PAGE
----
Traveling Savage: Completely, totally agree with you on that. Actually, I’ve written about metaphorical precipices – weird! It’s an enormous trade-off, though, choosing to pursue a passion at the expense of financial comfort.

Seneca: Men in a state of freedom had thatch for their shelter, while slavery dwells beneath marble and gold. It is not the man who has too little who is poor, but the one who hankers after more.

Traveling Savage: I hear you. I’m definitely not seeking more things; in fact, things are starting to feel like they’re tethering me down now that I’ve got this plan to travel.

Seneca: Until we have begun to go without them, we fail to realize how unnecessary many things are. We’ve been using them not because we needed them but because we had them.

Traveling Savage: I blame it on weddings. Why do I need another set of dishes exactly? Anyway, back to travel-

Seneca: If you want to enjoy your travel, you must make your traveling companion a healthy one. So long as you associate with a person who’s mean and grasping you will remain a money-minded individual yourself.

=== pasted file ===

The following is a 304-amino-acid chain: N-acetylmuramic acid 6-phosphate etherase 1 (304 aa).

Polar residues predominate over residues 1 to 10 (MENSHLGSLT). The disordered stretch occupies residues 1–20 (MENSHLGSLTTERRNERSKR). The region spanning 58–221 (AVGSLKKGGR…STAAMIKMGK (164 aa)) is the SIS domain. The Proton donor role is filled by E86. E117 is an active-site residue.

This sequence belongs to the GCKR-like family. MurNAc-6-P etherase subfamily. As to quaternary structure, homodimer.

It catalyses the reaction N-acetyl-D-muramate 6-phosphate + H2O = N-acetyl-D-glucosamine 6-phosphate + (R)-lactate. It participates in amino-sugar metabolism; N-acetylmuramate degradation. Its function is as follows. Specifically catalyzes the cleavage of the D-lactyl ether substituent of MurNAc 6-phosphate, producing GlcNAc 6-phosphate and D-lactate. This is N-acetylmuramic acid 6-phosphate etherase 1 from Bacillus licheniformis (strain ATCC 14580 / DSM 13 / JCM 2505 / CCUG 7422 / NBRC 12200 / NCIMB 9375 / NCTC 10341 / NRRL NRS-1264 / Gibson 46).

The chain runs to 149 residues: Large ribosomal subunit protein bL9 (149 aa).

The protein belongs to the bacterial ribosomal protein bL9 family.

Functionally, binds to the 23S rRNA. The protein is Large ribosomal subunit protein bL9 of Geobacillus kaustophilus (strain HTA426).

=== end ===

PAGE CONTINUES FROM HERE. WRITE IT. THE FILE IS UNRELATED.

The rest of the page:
Traveling Savage: Actually, I’m traveling solo. Three or four times a year I’ll be somewhere for a month at a time. By somewhere I mean one place, traveling slowly (or not at all).

Seneca: Nothing, to my way of thinking, is a better proof of a well ordered mind than a man’s ability to stop just where he is and pass some time in his own company.

Traveling Savage: I agree with you in theory, but the truth is I’m anxious about the plan. Excited, but anxious.

Seneca: There is a pleasure in having succeeded in enduring something the actual enduring of which was very far from pleasant. There is no enjoying the possession of anything valuable unless one has someone to share it with.

Traveling Savage: Well, that’s a bitter pill to swallow. Hopefully, since I don’t aim to possess anything in particular, and instead seek to grow through the course of travel, that won’t be an issue.

Seneca: Travel won’t make a better or saner man of you.